Most Recent Stories
Dec. 25, 2017, 6 a.m.
Anthony McCue Cannon built his block from the ashes of the Great Fire of 1889. Over the years, the “marble bank” building played host to several different firms before being demolished to make way for the expansion of the Crescent department store in 1953.
Nov. 20, 2017, midnight
Leland James, a Portland, Oregon, truck driver, built a trucking empire. He started by buying Portland-Spokane Auto Freight and a handful of other firms in 1929. He called his new company Consolidated Freight Lines. Around 1935, Consolidated built a new office and warehouse at 126 S. Sheridan St. in Spokane.
Oct. 23, 2017, midnight
One of the grandest homes in the Rockwood National Register Historic District was erected for pioneer attorney Edward J. Cannon and his wife, Helen, in 1911. The brick home in the Colonial Revival style is part of Spokane’s most exclusive and historic neighborhoods.
Oct. 16, 2017, midnight
Townships were a way for rural areas to have a local government of their own, outside of cities and outside of county government. In Washington, only Spokane and Whatcom counties allowed townships to form a local government and levy property taxes to support it. The state approved townships in 1908.
Oct. 9, 2017, midnight
The southwest corner of Riverside Avenue and Howard Street has been the epicenter of the Spokane banking business for more than 120 years.
Sept. 25, 2017, midnight
Spokane was always a wheat town, anchored by its flouring mills, which supplied several large bakeries. One of the larger bakers was Silver Loaf Baking Company, which had a production plant on the north rim of the Spokane River gorge for almost 40 years.
Aug. 21, 2017, midnight
The European Renaissance-style garden in Manito Park that draws hundreds of thousands of visitors each summer was planted around Memorial Day of this year with tens of thousands of begonias, marigolds, dahlias, snapdragons, petunias, geraniums and others to create the profusion, color and elegant symmetry of a royal garden. It is now a feast for the eyes. It’s worth a visit for those who haven’t been recently.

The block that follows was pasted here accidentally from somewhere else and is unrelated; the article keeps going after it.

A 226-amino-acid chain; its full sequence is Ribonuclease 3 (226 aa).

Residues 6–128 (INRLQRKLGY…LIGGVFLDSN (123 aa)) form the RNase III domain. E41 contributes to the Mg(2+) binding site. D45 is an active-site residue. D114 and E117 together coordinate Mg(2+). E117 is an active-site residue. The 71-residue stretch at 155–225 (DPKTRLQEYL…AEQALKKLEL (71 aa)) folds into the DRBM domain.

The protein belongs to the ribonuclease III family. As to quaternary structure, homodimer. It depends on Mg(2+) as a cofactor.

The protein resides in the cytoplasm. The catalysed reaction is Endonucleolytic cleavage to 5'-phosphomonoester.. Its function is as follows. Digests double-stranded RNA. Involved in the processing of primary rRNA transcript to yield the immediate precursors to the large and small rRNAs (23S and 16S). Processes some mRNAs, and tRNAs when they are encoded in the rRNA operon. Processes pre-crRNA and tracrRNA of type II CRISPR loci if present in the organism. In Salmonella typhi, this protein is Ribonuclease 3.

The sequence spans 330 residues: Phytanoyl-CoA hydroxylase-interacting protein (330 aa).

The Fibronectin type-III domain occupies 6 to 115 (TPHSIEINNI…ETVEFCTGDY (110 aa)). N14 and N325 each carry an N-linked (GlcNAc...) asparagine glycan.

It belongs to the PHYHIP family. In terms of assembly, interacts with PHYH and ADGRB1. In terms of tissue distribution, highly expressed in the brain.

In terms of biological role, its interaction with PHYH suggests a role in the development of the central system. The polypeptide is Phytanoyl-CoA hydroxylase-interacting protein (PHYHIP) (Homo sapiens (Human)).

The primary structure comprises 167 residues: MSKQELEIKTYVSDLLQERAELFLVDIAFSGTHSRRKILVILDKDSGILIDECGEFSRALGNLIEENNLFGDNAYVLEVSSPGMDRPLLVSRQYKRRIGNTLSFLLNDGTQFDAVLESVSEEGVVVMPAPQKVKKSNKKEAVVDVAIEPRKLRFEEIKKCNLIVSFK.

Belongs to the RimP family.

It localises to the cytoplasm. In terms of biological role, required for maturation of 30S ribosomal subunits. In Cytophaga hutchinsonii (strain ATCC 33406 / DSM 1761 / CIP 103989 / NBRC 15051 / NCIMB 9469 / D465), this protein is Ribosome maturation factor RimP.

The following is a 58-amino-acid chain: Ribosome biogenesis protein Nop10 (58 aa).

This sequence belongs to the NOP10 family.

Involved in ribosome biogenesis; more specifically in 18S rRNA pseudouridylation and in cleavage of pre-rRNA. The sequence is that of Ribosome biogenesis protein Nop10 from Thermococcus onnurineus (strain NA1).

Aug. 14, 2017, midnight
If you were an early settler of the American west, having clean clothes to wear everyday was a luxury. Some of the first businesses in Spokane Falls in the 1880s and 1890s were laundries, which drew clean water from the river and stoked fires to boil or steam the dirt out of clothes.
Then and Now: While Spokane burned, the city’s water superintendent was in Coeur d’Alene doing boat repairsAug. 6, 2017, 9:34 p.m.
Spokane’s water superintendent, Rolla A. Jones, was in Coeur d’Alene doing repairs on a steamboat he owned when Spokane’s great fire of 1889 broke out.
July 31, 2017, midnight
In 1968, Glen Yake, who was Spokane’s city engineer from the 1950s to the 1980s, said: “Water is Spokane’s greatest asset.” He said that major urban areas that had seen rationing had enough water to pump but had inadequate storage reservoirs during low-water periods.
July 24, 2017, midnight
In the early 1960s, business and city leaders believed that Spokane needed something to bring it out of its funk. The economy was stagnant. Railroads were still shipping, but passenger service had declined. The downtown seemed dingy and industrial. Culturally, Spokane seemed stuck in the past.
July 3, 2017, 6 a.m.
Before the 1960s, Stevens Street only went up the South Hill to Seventh Avenue, blocked by the cliff above and the expansive estate of Daniel Corbin, which was purchased by the city park board in 1945. But as early as the 1930s, city officials had been researching another way up the hill to relieve congestion on Grand Boulevard.
June 26, 2017, midnight
Spokane was booming in the 1890s, the population was growing rapidly and clubs, lodges and fraternal organizations were bursting at the seams. The Spokane Amateur Athletic Club organized in 1891 with the boast that their facilities would offer not only the best billiards and bowling, but also gym facilities for fitness.